Insurance Scores and How They Affect Your Rates
The Insurance Version of Credit Scores – Insurance Scores and How They Affect Your Rates
Have you ever had a friend tell you what they pay for insurance with a company, and you called for a quote, only to discover that your premium was drastically different? You may have even said to the insurance agent, “But my friend has insurance with you and she only pays X amount for her auto insurance!”
This happens ALL of the time. The reason you have a drastically different score? It’s because insurers don’t have standard premium amounts that they charge every 25 year old driver that lives in Tennessee – in fact, there’s not a set premium for ANYONE of ANY age. There’s a lot more that goes into calculating premiums, and no two policies are alike because no two people are alike. When you think about it, would you expect insurers NOT to use so many complicated premium calculations when insurance can be so confusing to begin with? It’s only appropriate. In fact, you wouldn’t want your insurance premiums figured this way – imagine how unfair it would be for you to pay the exact same premium as someone driving a Lamborghini with five speeding tickets while you drive a Honda Accord and don’t have any tickets.
Insurance Scores: Not the Same As a Credit Score
When insurers calculate insurance premiums, the primary thing they’re basing your premiums on is what they call your ‘insurance score’. Insurance scores are made up from several things – essentially factors that say how much your risk is worth charging for. Basically they consider, “5 speeding tickets + brand new $50K car + congested traffic in the area you live in + poor credit = whatever would accurately let them at least break even since you’d be likely to have a lot of accidents or tickets based on that kind of past. These scores include things like your past driving record, how many accidents you’ve had, whether they were at-fault or not at fault accidents, if you’ve had any lapse in coverage, and lastly, your personal credit score is factored in.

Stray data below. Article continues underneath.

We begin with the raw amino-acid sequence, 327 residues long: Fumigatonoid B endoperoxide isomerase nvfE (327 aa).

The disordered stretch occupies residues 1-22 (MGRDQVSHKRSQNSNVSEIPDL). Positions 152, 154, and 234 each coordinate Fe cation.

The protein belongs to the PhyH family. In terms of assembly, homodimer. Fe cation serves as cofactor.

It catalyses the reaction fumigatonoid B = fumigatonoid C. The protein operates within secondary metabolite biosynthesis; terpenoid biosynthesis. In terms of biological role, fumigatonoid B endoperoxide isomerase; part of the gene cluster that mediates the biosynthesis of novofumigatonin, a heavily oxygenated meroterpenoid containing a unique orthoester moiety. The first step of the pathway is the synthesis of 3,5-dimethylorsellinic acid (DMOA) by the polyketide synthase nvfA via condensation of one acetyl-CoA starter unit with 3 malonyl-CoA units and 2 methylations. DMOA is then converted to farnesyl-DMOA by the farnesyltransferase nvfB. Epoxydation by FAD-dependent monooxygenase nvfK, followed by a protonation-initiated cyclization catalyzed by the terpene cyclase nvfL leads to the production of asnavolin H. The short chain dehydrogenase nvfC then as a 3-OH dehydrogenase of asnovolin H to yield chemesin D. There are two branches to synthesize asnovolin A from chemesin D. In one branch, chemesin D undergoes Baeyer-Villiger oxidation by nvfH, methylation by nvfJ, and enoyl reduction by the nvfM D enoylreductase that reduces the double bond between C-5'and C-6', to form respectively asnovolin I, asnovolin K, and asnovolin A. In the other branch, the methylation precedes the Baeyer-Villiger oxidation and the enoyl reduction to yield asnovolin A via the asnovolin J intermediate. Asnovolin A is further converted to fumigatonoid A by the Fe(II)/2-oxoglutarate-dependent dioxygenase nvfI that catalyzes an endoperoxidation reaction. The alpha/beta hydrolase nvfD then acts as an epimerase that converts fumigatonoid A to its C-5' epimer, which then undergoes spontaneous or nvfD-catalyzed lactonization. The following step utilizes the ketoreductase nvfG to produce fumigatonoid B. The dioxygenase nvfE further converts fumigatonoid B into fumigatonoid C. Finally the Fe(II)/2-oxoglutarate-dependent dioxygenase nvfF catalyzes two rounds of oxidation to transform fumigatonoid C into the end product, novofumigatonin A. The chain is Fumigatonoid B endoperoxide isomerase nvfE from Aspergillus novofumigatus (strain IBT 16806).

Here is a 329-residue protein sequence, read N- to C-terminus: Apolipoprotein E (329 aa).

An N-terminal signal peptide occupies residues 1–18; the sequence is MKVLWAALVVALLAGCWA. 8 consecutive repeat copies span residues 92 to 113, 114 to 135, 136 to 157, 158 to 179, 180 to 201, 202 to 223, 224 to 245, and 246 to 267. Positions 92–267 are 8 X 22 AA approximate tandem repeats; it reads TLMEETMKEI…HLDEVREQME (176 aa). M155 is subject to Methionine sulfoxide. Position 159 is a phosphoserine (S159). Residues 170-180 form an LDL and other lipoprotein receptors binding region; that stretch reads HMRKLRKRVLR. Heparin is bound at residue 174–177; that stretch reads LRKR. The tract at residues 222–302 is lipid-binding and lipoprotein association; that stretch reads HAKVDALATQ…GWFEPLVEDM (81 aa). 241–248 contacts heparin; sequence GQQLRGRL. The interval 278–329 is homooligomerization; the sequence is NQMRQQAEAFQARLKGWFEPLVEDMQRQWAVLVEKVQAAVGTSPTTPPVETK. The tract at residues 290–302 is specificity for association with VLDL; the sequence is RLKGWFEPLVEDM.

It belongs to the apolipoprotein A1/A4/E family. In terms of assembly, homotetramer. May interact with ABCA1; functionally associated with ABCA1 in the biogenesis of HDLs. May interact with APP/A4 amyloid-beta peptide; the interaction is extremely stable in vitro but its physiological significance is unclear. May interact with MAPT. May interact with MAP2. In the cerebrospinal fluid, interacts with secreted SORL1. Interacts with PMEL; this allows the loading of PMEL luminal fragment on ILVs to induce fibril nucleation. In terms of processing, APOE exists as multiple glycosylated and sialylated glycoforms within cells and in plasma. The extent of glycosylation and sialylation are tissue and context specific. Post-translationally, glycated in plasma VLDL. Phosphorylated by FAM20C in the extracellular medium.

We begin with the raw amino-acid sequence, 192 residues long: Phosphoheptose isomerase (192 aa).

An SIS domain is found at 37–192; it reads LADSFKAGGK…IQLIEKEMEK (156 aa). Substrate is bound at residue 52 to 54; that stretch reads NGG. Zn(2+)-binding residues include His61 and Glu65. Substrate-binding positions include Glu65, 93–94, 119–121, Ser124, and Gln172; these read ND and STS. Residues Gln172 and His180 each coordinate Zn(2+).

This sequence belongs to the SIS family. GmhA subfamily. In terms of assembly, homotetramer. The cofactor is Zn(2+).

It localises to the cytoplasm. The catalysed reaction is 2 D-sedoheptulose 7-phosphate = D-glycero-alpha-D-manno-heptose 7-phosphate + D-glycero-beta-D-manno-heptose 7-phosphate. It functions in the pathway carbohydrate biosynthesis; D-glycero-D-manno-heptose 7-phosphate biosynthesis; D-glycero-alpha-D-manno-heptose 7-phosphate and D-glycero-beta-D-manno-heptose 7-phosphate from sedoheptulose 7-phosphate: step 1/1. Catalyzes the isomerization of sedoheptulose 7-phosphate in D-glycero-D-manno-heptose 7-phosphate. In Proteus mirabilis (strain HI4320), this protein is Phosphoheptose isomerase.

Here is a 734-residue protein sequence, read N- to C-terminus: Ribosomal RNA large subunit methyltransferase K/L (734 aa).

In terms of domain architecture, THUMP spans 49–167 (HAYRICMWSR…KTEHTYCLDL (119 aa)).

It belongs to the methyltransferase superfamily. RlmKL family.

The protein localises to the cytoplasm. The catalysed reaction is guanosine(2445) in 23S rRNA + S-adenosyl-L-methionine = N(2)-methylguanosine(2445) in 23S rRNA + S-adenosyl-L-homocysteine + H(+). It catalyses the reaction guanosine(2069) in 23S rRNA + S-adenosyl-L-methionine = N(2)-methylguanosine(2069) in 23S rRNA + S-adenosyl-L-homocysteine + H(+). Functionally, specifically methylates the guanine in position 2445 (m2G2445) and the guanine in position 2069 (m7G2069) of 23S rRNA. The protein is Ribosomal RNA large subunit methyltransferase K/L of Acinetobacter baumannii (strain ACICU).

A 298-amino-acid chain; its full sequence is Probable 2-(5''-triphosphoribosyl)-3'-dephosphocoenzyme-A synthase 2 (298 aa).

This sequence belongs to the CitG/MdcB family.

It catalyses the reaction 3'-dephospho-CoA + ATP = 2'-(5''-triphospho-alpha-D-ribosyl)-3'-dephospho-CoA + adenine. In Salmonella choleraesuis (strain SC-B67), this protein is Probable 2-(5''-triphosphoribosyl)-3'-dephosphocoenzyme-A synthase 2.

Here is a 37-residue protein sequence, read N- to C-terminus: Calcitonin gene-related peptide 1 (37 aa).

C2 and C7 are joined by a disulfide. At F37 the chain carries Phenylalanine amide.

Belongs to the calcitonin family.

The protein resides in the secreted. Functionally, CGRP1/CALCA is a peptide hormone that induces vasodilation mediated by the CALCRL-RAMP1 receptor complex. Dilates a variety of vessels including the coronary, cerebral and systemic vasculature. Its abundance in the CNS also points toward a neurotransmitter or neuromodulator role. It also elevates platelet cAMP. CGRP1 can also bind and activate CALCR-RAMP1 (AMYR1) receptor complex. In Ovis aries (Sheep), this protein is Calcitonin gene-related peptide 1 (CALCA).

Why do they do that?
This isn’t without reason and is quite logical if you really look at it from their perspective. They use insurance scores because the factors those scores include support statistics that have revealed that not only do people with factors like bad credit history for example have more of a chance of failing to pay their premiums, therefore becoming a high risk for cancellation due to non-payment, but statistics have also shown people with poor credit scores have historically received more violations, make more claims (whether comprehensive or collision claims on their vehicle) but overall tend to be involved in more accidents in general.
Also, statistics have proven that people with low credit scores also have a tendency to jump around from to different insurance companies and not stick with one insurer for the long term. Thus, this is another benefit to having a high credit score to improve your rate: insurers won’t increase your rate if they see a potential long term customer that will likely be remaining with them for the long haul. The other bonus is that usually insurance companies will offer a loyal customer discounts after you’ve stayed with that company for awhile.
Improving your credit score will undoubtedly help lower your insurance premium. Many times insurance companies will not write a policy for those with low insurance scores because they don’t want to risk paying out on a claim and be running the risk of not receiving that money back if the policy holder does not pay their premium. .
The Importance of Good Insurance Scores
In the most severe cases, some insurers are actually starting to greatly and strictly restrict what type of policies that you can buy as a policyholder according to varying credit scores. Some of the larger names in insurance that are operating will especially deny writing any sort of property policy for those with poor credit and/or unfortunately even people who have had to file bankruptcy in the past. Some even refuse to write auto policies based on credit. So not only does having a better credit score help lower the price of your insurance, it also increases your options of insurance companies, thus providing you more opportunities to find a better rate. Additionally, if you are able to obtain auto insurance with a company and not a property policy, you’ll miss out on discounts like multiple policy discounts for having more than one policy placed with one insurer.
Insurance companies consider low credit scores into their insurance scores because they’ve had the evidence to consider what a low credit score can result in. History is generally a good indicator of what the future.
Working on your credit score may take some time, but once you do achieve a higher credit score, you’ll see insurance rates begin to drop as a result.